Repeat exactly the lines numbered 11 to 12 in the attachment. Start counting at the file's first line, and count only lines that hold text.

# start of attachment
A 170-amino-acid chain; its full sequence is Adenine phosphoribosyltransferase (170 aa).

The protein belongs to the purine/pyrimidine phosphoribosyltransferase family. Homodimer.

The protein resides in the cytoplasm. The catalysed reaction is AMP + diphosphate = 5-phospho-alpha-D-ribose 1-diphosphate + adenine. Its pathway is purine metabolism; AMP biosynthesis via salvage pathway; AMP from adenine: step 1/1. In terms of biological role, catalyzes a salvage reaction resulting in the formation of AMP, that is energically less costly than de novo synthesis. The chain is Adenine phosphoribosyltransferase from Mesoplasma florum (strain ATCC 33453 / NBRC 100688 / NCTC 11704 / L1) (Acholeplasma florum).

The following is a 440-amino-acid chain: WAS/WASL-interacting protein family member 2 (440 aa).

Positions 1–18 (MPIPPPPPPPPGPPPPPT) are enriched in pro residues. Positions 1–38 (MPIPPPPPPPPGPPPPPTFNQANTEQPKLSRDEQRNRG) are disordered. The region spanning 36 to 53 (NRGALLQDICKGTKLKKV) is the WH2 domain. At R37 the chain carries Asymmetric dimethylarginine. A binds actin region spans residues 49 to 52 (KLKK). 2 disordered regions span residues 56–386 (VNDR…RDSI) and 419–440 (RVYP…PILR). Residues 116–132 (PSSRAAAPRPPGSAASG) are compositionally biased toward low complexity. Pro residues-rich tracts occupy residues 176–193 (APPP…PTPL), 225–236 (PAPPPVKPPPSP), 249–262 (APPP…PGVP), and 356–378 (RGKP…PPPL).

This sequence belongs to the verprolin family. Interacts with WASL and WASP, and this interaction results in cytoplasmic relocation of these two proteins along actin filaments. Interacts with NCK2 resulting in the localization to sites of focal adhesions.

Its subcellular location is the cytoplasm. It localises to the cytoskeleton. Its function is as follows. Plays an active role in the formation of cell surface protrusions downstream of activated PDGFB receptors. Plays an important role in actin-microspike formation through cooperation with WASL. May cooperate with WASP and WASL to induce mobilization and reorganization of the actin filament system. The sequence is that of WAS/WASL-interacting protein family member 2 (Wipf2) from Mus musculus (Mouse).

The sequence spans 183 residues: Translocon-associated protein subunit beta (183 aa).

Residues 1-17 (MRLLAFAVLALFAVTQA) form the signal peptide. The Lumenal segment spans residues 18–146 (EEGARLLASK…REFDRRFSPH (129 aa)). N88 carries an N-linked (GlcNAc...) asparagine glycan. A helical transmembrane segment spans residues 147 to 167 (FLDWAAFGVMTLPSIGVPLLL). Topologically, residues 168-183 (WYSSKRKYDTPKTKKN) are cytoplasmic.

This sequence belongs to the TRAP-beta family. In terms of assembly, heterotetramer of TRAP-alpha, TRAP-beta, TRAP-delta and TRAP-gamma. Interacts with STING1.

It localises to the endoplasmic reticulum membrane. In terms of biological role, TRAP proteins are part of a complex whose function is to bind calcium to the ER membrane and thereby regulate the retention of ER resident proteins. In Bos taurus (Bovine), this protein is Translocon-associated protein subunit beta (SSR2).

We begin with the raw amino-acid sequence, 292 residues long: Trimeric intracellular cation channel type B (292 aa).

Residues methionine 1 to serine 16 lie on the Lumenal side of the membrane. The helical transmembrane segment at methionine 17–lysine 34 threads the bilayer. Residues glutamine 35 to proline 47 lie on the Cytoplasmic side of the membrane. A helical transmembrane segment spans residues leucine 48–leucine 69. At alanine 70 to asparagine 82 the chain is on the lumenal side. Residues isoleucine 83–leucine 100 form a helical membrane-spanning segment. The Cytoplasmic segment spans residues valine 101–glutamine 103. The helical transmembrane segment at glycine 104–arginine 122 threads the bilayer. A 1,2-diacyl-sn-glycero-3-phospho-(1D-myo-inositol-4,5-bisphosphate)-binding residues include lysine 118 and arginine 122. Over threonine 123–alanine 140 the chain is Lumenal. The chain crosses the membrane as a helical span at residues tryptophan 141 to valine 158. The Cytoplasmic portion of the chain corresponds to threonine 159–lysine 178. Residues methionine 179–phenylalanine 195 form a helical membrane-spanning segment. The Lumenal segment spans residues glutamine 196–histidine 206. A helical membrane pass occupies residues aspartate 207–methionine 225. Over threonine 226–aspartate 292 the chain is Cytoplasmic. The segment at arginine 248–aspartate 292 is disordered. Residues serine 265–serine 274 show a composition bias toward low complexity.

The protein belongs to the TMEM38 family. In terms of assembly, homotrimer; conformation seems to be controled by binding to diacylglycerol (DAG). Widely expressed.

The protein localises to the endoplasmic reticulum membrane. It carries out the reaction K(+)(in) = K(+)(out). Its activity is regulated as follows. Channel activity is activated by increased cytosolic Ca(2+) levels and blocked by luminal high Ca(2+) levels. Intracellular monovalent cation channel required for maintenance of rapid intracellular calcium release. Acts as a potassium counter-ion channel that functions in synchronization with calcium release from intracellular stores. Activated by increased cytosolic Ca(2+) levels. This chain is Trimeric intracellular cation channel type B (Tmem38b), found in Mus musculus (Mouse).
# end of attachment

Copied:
It localises to the endoplasmic reticulum membrane. In terms of biological role, TRAP proteins are part of a complex whose function is to bind calcium to the ER membrane and thereby regulate the retention of ER resident proteins. In Bos taurus (Bovine), this protein is Translocon-associated protein subunit beta (SSR2).

We begin with the raw amino-acid sequence, 292 residues long: Trimeric intracellular cation channel type B (292 aa).